But Bankman-Fried and some of his lieutenants were also followers of “effective altruism,” a charitable movement that encourages successful people to use their wealth to do as much good as possible. Trabucco, on the other hand, had a more classic motivation: Crypto was a way for him to make a lot of money.
Trabucco grew up in Natick and attended Roxbury Latin School, a private boys’ high school. The son of a Wellesley College campus police officer and a preschool teacher, he has described himself in video interviews as “one of those math kidswho liked solving puzzles more than playing outside.
He competed in math contests, sometimes against Ellison, who attended Newton North High School. For two summers, he participated in Mathcamp, a highly selective five-week program designed to expose high school students to advanced mathematical concepts.
At Mathcamp, Trabucco rode Wang in 2008, the summer before their sophomore year of high school, and he first met Bankman-Fried there in 2010, when the program was held at Mount Holyoke College.
“When I realized I was good at math, even back when I thought the outcome was, ‘Oh, I could win math contests,’ I really went crazy for it,” said Trabucco on a podcast. “Almost at the expense of most other skills I could have developed in my life.”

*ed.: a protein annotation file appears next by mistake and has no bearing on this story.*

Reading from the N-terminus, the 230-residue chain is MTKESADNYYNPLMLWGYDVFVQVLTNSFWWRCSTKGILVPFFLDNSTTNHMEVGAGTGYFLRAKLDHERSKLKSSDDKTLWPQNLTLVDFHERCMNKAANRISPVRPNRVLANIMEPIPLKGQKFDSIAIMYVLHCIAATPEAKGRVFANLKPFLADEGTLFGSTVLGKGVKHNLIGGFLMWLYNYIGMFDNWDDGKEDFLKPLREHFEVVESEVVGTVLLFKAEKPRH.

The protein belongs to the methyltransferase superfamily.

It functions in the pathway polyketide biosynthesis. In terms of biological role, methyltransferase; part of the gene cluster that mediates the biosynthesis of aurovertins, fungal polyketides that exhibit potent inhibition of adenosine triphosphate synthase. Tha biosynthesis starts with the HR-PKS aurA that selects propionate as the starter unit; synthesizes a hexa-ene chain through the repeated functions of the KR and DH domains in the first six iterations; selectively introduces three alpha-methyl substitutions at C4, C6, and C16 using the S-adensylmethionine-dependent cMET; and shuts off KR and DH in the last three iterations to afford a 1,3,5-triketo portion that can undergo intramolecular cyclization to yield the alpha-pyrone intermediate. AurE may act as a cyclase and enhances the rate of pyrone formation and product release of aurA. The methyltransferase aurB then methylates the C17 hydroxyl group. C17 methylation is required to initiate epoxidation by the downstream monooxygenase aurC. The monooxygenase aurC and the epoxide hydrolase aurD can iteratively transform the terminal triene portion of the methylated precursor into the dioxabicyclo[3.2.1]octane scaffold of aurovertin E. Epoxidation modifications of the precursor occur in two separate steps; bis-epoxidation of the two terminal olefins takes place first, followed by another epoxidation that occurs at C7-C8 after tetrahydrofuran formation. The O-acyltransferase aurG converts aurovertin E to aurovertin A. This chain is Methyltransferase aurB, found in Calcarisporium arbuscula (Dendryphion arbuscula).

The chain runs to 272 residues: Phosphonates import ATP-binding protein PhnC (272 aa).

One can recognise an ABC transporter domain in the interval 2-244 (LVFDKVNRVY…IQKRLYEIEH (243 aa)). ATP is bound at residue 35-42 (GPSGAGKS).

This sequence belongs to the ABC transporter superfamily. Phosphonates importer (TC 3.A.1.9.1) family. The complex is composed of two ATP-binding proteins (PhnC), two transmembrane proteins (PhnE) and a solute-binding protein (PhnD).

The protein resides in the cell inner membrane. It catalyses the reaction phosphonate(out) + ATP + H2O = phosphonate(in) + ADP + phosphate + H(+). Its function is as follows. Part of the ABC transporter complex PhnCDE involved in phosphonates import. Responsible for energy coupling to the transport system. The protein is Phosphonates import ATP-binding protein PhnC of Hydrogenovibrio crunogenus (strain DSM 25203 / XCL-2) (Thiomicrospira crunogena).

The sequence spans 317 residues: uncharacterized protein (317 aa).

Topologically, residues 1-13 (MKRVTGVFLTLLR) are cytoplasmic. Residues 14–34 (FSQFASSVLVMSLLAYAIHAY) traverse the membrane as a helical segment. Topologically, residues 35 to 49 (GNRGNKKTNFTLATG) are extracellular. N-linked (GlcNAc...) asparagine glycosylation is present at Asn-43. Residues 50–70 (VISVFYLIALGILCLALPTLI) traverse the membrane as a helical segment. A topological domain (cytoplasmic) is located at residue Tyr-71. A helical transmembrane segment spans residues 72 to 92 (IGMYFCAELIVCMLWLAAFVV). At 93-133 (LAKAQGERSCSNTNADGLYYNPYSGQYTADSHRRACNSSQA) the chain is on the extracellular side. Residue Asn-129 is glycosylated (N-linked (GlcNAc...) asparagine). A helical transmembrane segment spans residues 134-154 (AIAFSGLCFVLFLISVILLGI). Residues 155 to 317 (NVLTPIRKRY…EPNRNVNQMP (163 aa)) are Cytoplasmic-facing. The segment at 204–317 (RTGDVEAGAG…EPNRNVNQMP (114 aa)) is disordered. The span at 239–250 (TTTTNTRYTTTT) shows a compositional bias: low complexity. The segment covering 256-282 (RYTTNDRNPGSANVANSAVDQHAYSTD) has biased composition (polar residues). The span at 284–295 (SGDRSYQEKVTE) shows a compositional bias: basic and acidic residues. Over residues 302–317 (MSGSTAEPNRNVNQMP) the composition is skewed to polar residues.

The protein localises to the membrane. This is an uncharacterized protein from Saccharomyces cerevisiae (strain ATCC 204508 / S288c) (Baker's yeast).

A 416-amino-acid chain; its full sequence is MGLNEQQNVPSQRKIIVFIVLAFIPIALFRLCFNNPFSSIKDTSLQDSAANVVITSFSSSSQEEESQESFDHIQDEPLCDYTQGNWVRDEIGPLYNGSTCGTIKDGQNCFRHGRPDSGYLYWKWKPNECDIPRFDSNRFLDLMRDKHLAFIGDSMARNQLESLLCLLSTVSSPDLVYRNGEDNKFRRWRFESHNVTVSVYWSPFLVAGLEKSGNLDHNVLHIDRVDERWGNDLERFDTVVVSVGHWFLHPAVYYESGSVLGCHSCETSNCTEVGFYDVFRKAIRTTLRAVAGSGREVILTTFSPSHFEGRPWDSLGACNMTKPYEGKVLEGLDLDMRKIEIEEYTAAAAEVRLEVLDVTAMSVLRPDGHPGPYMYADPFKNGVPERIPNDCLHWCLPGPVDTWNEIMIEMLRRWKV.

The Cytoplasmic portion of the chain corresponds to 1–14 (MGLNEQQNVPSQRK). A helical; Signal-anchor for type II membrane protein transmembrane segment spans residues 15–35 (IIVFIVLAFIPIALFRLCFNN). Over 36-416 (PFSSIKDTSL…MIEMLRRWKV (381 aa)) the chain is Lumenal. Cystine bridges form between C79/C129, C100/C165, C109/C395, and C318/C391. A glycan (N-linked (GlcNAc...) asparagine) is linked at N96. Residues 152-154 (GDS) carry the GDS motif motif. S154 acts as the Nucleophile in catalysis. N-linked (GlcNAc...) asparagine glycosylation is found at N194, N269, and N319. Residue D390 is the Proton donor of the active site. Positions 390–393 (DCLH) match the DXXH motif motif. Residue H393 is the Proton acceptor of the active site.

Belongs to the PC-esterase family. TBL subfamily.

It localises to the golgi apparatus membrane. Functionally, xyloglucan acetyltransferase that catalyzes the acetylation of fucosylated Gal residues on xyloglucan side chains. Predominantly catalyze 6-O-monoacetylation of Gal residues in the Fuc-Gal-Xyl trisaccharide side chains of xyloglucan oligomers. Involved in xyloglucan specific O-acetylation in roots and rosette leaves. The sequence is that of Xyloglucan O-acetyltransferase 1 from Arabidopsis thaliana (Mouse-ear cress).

He then studied mathematics and computer science at the Massachusetts Institute of Technology, where Wang was in the same class and Bankman-Fried a year ahead of them. Bankman-Fried graduated in 2014, while Trabucco and Wang graduated in 2015.
After college, Stanford University math graduates Trabucco, Bankman-Fried and Ellison worked at quantitative trading companies. Trabucco moved to Philadelphia and joined Susquehanna International Group, where he interned during his freshman year.
“Alumni of math programs in general, Mathcamp included, often end up in finance or lucrative careers,” said Daniel Zaharopol, chairman of Mathcamp’s board of directors.
Then crypto caught his eye. Trabucco started trading cryptocurrencies with his own money and saw an arbitrage opportunity, which involved buying and selling crypto in different markets, taking advantage of the price difference.